• Spiritual Growth and Guidance: Churches provide a space for spiritual exploration and development, helping individuals connect with their faith.
  • Moral and Ethical Framework: Many find guidance on moral and ethical issues through church teachings and community.
  • Emotional Support: Churches often provide a supportive environment where individuals can share their struggles and receive comfort and advice.
  • Social Connections: Attending church can lead to lasting friendships and a sense of belonging in a like-minded community.
  • Mental Health Benefits: Regular participation in church activities can improve mental health by reducing feelings of isolation and stress.
  • Personal Development: Many churches offer programs or groups focused on personal growth, such as leadership skills or overcoming personal challenges.

For Communities

  • Charitable Activities: Churches often organize and support charitable initiatives, such as food banks, homeless shelters, and disaster relief efforts.
  • Community Cohesion: Churches can play a role in bringing diverse groups within a community together, fostering a sense of unity and shared purpose.
  • Youth Programs: Many churches offer programs for young people, providing safe spaces for recreation and learning.
  • Cultural Preservation: Churches often play a key role in preserving cultural traditions and languages, especially in immigrant communities.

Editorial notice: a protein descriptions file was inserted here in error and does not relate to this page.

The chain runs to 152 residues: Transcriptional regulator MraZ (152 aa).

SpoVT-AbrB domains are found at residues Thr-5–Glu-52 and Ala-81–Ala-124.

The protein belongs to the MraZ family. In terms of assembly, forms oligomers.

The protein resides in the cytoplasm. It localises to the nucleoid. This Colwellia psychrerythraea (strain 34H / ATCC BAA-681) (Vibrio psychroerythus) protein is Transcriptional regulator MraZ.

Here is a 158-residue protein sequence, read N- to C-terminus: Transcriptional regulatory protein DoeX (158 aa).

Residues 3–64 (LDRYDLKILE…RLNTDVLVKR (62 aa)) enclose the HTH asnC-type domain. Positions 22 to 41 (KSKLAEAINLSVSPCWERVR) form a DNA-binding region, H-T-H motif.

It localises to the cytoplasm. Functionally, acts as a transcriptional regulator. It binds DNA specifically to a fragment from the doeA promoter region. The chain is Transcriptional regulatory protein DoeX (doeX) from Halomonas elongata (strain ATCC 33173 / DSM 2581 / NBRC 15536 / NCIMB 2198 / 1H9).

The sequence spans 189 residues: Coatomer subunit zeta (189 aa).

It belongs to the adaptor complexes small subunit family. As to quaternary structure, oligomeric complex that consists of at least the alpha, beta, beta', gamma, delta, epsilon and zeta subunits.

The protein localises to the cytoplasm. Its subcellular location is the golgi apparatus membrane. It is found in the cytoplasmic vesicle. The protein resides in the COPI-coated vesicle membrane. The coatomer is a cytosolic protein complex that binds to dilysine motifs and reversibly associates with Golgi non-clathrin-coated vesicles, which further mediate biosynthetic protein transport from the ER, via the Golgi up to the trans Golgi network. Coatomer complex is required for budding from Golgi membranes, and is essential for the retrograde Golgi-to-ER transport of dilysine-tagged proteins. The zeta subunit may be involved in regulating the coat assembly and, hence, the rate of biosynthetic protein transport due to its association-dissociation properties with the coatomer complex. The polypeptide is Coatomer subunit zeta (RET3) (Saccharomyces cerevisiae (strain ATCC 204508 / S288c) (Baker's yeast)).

• Economic Support: Church events and activities can have positive economic impacts, such as supporting local businesses and generating employment.
  • Promotion of Ethical Standards: Churches can influence communities by advocating for justice, peace, and ethical behavior.

General Benefits

  • Volunteer Opportunities: Churches often provide numerous volunteer opportunities, allowing individuals to give back to their community and gain a sense of fulfillment.
  • Education and Awareness: Through various programs and sermons, churches can educate people on important social, moral, and health issues.
  • Crisis Support: In times of crisis, churches often provide critical support and resources to individuals and communities in need.

Granted, that paints a fairly rosy picture of what church can be. Certainly there are congregations or parishes that are deeply dysfunctional. I have had hard personal experience with a couple of such churches. And yet, there are so many churches out there doing good things, nurturing people, and working for a better world. It would be a shame, as I see it, to lose that good. In throwing out the harmful beliefs and practices, we should be careful not to pitch out the rest as well. 

We will have to wait and see what the outcome of the dramatic shifts in religious beliefs and practices in the United States. As long as white evangelicals continue supporting fascism and hate, they'll continue hemorrhaging adherents. It could be a while before we know for certain whether anything like church will survive in significant quantities.